Purpose: TO PARTICIPATE IN A CONFERENCE ON THE U.S.-RUSSIA-EUROPE RELATIONS
Date: Aug 22, 2004 (5 days)
Expense: $8,688.20
source

Destination: NAPLES, FLORIDA
Sponsor: American Shipbuilding Association
Purpose: TO PROVIDE A FORUM FOR MEMBERS OF CONGRESS AND LEADERS OF THE SHIPBUILDING INDUSTRY TO SHARE AREAS OF CONCERN, AND TO DISCUSS POLICY AND LEGISLATION TO REBUILD OUR SEA SERVICES AND THE SHIPBUILDING INDUSTRY
Date: Nov 30, 2004 (2 days)
Expense: $2,828.71
source

Destination: MEMPHIS TO PHOENIX TO MEMPHIS FOR GAYLE WICKER MEMPHIS TO PHOENIX FOR REP. WICKER
Sponsor: Congressional Institute Inc
Purpose: 104TH CLASS RETREAT
Date: Jan 7, 2005 (2 days)
Expense: $1,638.00
source

Destination: PHOENIX - PUERTO VALLARTA - MEMPHIS FOR REP. WICKER; MEMPHIS - PUERTO VALLARTA - MEMPHIS FOR CAROLINE WICKER
Sponsor: Aspen Institute
Purpose: TO PARTICIPATE IN A CONFERENCE ON US POLICY IN LATIN AMERICA IN PUNTA MITA, MEXICO
Date: Jan 9, 2005 (5 days)
Expense: $7,521.84
source

Destination: SEOUL, SOUTH KOREA - KUALA LUMPUR, MALAYSIA - LANGKAWI, MALAYSIA
Sponsor: KOREA US EXCHANGE COUNCIL AND US MALAYSIA EXCHANGE ASSOCIATION
Purpose: S. KOREA: MEET W/ADMIN REPS. MEMBERS OF PARLIAMENT, NAT'L SECURITY ADVISOR, & US BUSINESS TO DISCUSS US TROOP PRESENCE IN KOREA/N. KOREA NUCLEAR PROLIFERATION. MALAYSIA: MEET W/ PRIME MINISTER AND OTHER CABINET OFFICIALS TO LEARN MORE OF THE US BUSINESS &
Date: Feb 18, 2005 (10 days)
Expense: $27,757.98
source

Destination: MANASSAS, VA - STARKVILLE, MS, MUNICIPAL AIRSTRIP
Sponsor: Aurora Flight Sciences
Purpose: DELIVER SPEECH FOR RIBBON CUTTING/GRAND OPENING AT AURORA'S STARKVILLE UAV FACTORY. PRIVATE AIRCRAFT WAS USED. EQUIVALENT FIRST CLASS AIRFARE FROM DCA TO GTR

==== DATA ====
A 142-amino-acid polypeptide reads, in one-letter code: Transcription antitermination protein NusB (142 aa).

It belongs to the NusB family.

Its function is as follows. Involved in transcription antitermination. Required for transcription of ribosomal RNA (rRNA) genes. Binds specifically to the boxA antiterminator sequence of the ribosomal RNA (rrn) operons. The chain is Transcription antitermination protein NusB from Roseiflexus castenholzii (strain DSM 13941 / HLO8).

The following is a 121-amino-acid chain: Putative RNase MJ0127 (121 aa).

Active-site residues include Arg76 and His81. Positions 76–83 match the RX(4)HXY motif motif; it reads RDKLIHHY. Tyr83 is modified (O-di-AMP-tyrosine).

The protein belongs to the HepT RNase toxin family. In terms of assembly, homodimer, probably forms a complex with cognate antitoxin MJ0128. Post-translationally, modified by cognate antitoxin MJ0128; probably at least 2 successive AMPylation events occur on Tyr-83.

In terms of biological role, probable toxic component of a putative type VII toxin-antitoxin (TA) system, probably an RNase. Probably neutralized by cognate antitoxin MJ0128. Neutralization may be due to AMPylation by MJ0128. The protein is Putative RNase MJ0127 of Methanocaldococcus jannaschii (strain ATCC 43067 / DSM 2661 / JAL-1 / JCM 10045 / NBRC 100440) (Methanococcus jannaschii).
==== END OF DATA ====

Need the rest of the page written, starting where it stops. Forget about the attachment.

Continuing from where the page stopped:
Date: Apr 29, 2005
Expense: $616.70
source

Destination:
Sponsor: ISLE OF CAPRI CORP.
Purpose: CHARITY BENEFIT CONCERT FOR THE BB KING MUSEUM
Date: Jul 30, 2005 (1 day)
Expense: $334.19
source

Destination: DULBIN
Sponsor: Aspen Institute
Purpose: TO PARTICIPATE IN A CONFERENCE ON US - RUSSIA - EUROPE RELATIONS
Date: Aug 21, 2005 (5 days)
Expense: $8,841.30
source


Congressional staff traveling under the office of Roger Wicker

Bradley Ayers
Michelle Barlow
Jennifer Biggy
Kim Chamberlin
John Keast
Aubert Kimbrell
James Perry
Lemuel Smith
Susan Sweat
Erskine Wells



American RadioWorks |
Image: Wikipedia (public domain)

Can how you move change how you think?

Scientists have long thought of the brain as a “control center” for the body – a kind of computer that dictates how we move. But what if how we walk and stand and gesture could actually change how we think?

Recent Posts

  • 05.12.15

    Forest Schools

    What if one day a week, school was in the woods? On the podcast, Emily Hanford takes us to Vermont to understand why teachers wanted to take their students into the forest, and what the kids -- and the teachers -- are learning from it.
  • 05.06.15

    Exposing Conditions at Native Schools

    There are 183 federally-run Bureau of Indian Education schools in the nation, and about a third of these are in poor condition. Some students at BIE schools deal with poorly-insulated classrooms, holes in the roof, rodents, and other issues on a daily basis.
  • 04.29.15

    Green Teachers

    A generation ago, if you walked into an American classroom, you’d likely find a veteran teacher who'd been on the job for 15 years or more. Today you're more likely to find a brand-new teacher – someone who's been the job for a year or less.
  • 04.22.15

    The First Gen Movement

    Over the past decade many elite colleges have taken great strides to admit low-income students, but there are unanticipated financial and cultural barriers to fitting in on campus that can’t easily be solved by merely giving students a foot in the door. Questions of class differences have spurred a nationwide movement of “first generation” student clubs on college campuses.